There is some merit to this view. However, I believe it overlooks important considerations. The first is that there is no contradiction in history with an authoritarian leader also being a reformer. In fact, I would submit that, as far as Russian history is concerned, only an authoritarian leader is capable of carrying out reforms. A man cannot be a progressive unless he is first and foremost a man of order and discipline. Changing any entrenched system requires a firm hand and resolute navigation. It cannot be otherwise.
Konchalovksy perhaps says it best when he quotes the Russian statesman Pyotr Stolypin, who knew that liberal reforms in Russia were impossible unless a strong hand were guiding the ship of state:
Gorbachev would probably not have known the wise words of the outstanding Russian prime minister Pyotr Stolypin, but perhaps it is worth repeating them here: “In Russia liberal reforms can only be possible if the regime first clamps down, because for a Russian any relaxation in the system represents weakness.” To wrest control of the economy from the party, it was essential to strengthen the control of both the party and the state. Gorbachev didn’t do this…For Gorbachev [was] neither popular nor understood, and rejected by his own people as a “man of no guts,” and “hiding behind his wife’s skirts.”
In failing to establish any control over society and within the party, Gorbachev allowed it to splinter into factions over which he no longer had any say. This gave rise to strong groups, and in particular to the Yeltsin bloc.
Clearly, political and economic reforms are unthinkable unless they are accompanied by strong, unyielding leadership. This has been true not just of Russian history, but true with regard to the histories of nearly all nations and empires. Human nature instinctively desires order; and when old rules are replaced by very new ones, the common man can easily become confused and bewildered without being pointed in the right direction. Besides his reformist impulses, Andropov also displayed a canny awareness of public relations that was unusual for Soviet leaders of his era. As a boy in the early 1980s, I distinctly remember how much media attention was devoted to his open invitation to American schoolgirl Samantha Smith to visit Russia and “see how we live here.” While it is easy to scoff at such gestures, the fact remains that this was an adroit public relations move that revealed a man willing to think in terms of the new media age of the 1980s. Andropov had the experience, the control of the political apparatus, and clearly the will to undertake meaningful reform.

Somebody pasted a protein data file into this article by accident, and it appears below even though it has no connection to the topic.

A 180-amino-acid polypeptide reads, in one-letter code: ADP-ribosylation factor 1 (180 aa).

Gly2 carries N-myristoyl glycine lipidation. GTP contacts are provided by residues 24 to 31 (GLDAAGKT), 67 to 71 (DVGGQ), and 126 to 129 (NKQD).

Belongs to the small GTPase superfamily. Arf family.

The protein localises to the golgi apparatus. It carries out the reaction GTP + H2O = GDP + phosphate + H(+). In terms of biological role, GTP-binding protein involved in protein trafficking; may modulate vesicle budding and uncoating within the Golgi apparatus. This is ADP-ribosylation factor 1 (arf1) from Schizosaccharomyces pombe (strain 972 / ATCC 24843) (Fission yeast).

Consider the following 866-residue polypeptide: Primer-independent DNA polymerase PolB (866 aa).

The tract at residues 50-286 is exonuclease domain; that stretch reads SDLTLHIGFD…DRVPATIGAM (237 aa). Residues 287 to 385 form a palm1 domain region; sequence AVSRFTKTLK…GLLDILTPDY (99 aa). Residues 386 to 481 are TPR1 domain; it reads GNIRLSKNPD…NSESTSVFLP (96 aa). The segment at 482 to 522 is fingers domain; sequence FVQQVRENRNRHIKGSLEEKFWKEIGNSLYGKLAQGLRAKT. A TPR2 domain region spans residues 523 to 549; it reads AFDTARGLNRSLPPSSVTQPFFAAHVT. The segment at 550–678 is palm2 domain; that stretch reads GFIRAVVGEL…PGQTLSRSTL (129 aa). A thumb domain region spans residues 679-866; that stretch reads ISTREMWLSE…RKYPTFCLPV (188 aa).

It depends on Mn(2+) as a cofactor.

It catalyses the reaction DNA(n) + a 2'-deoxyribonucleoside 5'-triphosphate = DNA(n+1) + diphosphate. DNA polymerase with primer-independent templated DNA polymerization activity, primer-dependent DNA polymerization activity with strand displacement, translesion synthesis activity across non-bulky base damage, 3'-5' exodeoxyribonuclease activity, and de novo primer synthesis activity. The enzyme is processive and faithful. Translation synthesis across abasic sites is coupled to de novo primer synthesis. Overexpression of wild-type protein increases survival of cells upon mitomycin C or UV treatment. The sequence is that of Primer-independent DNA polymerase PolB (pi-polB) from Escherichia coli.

Andropov died in 1984 of renal failure at the age of sixty-nine. His plans for reform went with him to the grave; his successors proved unable to cope with the task of reforming and modernizing the Soviet system. What would modern Europe have looked like if the Soviet Union reformed itself gradually, shed its economic encumbrances, and evolved into some new kind of confederation? We do not know. While more research is needed on Andropov’s life and policies, it is clear that he represents one of those great “might have beens” in modern European history. At the very least, he deserves his own full-length biography by a scholar having access to the latest sources and materials.
Read more about politics, character, and historical forces in my On Duties or in my new translation of Sallust: